- Moderna’s vaccine could head off questions about injecting teenagers that arose with Pfizer’s with a round of testing now underway. An independent review panel will meet Dec. 17 to evaluate Moderna’s vaccine candidate, making a nonbinding but influential recommendation on whether the FDA should issue it an emergency use authorization. Read more from Jeannie Baumann.
Most of U.S. to Be Vaccinated by June, Slaoui Says: As many as eight in 10 people in the U.S. could be vaccinated by next summer, according to Slaoui, who heads Operation Warp Speed. After the FDA authorized emergency use of the the Pfizer-BioNTech shot, the Moderna vaccine “likely will be approved by Friday,” Slaoui told Fox News. “We need to have immunized about 75% to 80% of the U.S. population before herd immunity can really be established,” said Slaoui, adding that he hopes to achieve that level between May and June. Read more.
Sanofi Vaccine Setbacks Temper Optimism: Vaccine makers, including two of the biggest in the world, suffered setbacks in the push to get more shots across the finish line, tempering a run of optimistic news. Sanofi and GlaxoSmithKline delayed late trials of their Covid-19 vaccine candidates after they failed to produce a strong enough response in older people, pushing its potential availability closer to 2022. In another blow, trials of a candidate being developed by CSL and the University of Queensland also saw some problems. Tim Loh and Suzi Ring report.
Island-Hopping Drones to Help Bridge Vaccine Divide: In the debate over whether the rich will receive Covid-19 inoculations before the poor, or city dwellers before rural communities, few places illustrate the difficulty of vaccine equity in a global economy better than in Miami. Home of America’s wealthiest zip code, Miami is also the main air-cargo bridge between the developed world and Haiti, Nicaragua and other impoverished nations across the Caribbean and Latin America. That puts Miami International Airport at a key crossroads in the effort to distribute shots quickly to the masses in the U.S. and its poorer neighbors to the south. Read more from Brendan Murray.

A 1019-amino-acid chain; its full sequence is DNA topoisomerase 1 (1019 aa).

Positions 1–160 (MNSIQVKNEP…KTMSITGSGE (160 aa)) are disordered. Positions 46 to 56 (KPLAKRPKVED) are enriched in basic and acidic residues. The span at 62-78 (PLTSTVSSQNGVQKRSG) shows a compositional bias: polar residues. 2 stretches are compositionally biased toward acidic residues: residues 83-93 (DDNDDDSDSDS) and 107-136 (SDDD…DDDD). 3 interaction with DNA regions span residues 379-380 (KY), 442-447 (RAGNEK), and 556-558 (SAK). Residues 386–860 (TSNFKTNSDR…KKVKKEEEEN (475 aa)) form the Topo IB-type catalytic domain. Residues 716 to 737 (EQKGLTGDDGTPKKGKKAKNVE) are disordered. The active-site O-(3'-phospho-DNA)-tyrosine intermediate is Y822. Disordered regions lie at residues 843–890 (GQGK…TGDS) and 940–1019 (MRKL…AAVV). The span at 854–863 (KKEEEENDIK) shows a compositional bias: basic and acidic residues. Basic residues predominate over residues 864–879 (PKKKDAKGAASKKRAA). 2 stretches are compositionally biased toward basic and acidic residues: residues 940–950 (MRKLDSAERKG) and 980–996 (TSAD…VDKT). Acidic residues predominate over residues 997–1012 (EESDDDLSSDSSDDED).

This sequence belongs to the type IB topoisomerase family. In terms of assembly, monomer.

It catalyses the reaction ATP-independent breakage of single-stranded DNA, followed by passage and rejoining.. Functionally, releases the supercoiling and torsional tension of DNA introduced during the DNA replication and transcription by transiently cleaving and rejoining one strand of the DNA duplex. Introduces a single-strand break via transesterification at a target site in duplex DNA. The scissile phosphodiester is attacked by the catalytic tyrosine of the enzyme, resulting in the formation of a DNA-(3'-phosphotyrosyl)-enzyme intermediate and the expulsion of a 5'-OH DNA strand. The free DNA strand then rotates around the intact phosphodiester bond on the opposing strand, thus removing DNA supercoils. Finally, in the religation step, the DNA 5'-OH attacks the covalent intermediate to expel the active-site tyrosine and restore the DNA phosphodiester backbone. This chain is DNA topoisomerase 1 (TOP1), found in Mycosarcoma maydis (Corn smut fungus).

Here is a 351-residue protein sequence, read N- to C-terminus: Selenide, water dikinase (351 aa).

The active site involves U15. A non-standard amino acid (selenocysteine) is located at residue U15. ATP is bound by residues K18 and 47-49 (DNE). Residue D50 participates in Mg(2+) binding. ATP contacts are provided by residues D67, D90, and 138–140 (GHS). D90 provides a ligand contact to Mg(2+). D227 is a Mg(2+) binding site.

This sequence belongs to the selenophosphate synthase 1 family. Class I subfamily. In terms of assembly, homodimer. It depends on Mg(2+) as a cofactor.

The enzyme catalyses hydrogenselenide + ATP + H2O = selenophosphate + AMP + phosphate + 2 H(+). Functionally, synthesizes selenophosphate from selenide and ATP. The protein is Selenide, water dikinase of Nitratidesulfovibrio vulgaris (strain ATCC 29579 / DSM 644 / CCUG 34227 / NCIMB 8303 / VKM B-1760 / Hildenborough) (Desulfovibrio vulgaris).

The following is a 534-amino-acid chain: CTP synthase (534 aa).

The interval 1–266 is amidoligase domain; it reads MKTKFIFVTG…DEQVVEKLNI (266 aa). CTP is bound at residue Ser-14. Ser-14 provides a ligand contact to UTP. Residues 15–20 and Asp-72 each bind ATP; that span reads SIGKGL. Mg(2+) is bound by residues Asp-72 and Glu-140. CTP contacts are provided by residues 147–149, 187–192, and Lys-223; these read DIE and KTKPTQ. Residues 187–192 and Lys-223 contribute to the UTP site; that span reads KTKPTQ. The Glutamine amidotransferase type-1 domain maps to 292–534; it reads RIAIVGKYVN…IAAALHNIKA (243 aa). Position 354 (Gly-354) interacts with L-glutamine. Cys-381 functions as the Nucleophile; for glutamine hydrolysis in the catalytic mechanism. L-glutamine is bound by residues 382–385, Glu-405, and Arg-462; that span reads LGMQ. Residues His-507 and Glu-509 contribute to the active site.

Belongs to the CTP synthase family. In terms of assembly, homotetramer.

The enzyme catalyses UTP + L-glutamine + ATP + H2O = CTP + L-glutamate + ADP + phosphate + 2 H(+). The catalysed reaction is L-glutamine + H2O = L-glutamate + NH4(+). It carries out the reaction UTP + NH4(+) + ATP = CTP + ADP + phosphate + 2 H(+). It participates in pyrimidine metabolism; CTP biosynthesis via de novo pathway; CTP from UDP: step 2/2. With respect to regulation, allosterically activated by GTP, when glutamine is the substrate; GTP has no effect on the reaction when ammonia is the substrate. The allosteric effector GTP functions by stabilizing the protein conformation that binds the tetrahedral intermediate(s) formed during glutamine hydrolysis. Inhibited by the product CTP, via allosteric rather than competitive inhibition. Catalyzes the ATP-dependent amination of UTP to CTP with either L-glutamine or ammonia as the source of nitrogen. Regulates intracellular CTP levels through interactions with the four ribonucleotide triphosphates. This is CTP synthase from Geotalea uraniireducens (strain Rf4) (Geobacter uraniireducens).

New York’s Surge Deep but Less Deadly: Once the epicenter of the pandemic, New York sits on the brink of breaking its case record from spring. The impact of this latest surge, though, is almost unrecognizable from those nightmarish early days. For now, the state is staving off the repercussions of the current spike in cases, with ample hospital capacity and one of the lowest death rates in the U.S. Read more from Nic Querolo and Keshia Clukey.
- Hospitals Await First Shipments of Pfizer’s Covid-19 Vaccine
- Trump, Top Officials To Be Offered Covid-19 Vaccine Within Days
- Biden Calls for ‘Presidential Leadership’ to Battle Covid-19 Surge
- Perdue Farms Asks CDC to Prioritize Poultry Workers for Vaccine
- Merkel Orders Germany Into Hard Lockdown as Infections Swell
- Watchdog Upholds Bid Exclusion for Disposable Gowns Contract
- Baricitinib Plus Remdesivir Shows Promise Against Covid-19: NIH
- Astra CEO Lands Mega-Deal, Defends Vaccine in Sydney Quarantine
- Biden Will Follow Fauci’s Guidance on When to Take Vaccine: Aide
Happening on the Hill
Full $908 Billion Pandemic Bill Coming Today: A bipartisan group of lawmakers will unveil a $908 billion coronavirus pandemic relief bill today, though there’s “no guarantee” Congress will pass it, one of the key negotiators said. “We were on a call all day yesterday, we’ll get on a call again this afternoon to finish things up,” Sen. Joe Manchin (D-W.Va.) said on Fox News yesterday. “We’ll have a bill produced for the American people tomorrow, $908 billion.”
Democratic and Republican lawmakers engaged in the negotiations have said they completed detailed proposals on small business help, vaccine-distribution funds and other key areas. The sticking point is how to shield employers from virus-related lawsuits, a top demand of Senate Majority Leader Mitch McConnell (R-Ky.). A competing, $916 billion relief proposal is also circulating from Treasury Secretary Steven Mnuchin.
Manchin, one of eight negotiators from both parties involved in the bill’s drafting, expressed confidence that Congress will pass a relief bill before the holiday break. “The plan is alive and well and there’s no way, no way that we’re going to leave Washington without taking care of the emergency needs of our people,” he said. Whether that is enough to clear fiscal stimulus in both houses is an open question. Read more from Tony Czuczka.
‘Surprise’ Medical Billing Fix Emerges in House: House and Senate committee leaders have struck a deal on a bipartisan fix for “surprise” medical bills, likely paving a way for its passage soon. Ways and Means Chairman Richard Neal (D-Mass.) has signed onto legislation that would ban balance billing, where a doctor or hospital charges a patient fees their insurer won’t cover, for most out-of-network care. It also seeks to hold patients harmless when they get emergency care from an out-of-network provider. Read more from Alex Ruoff.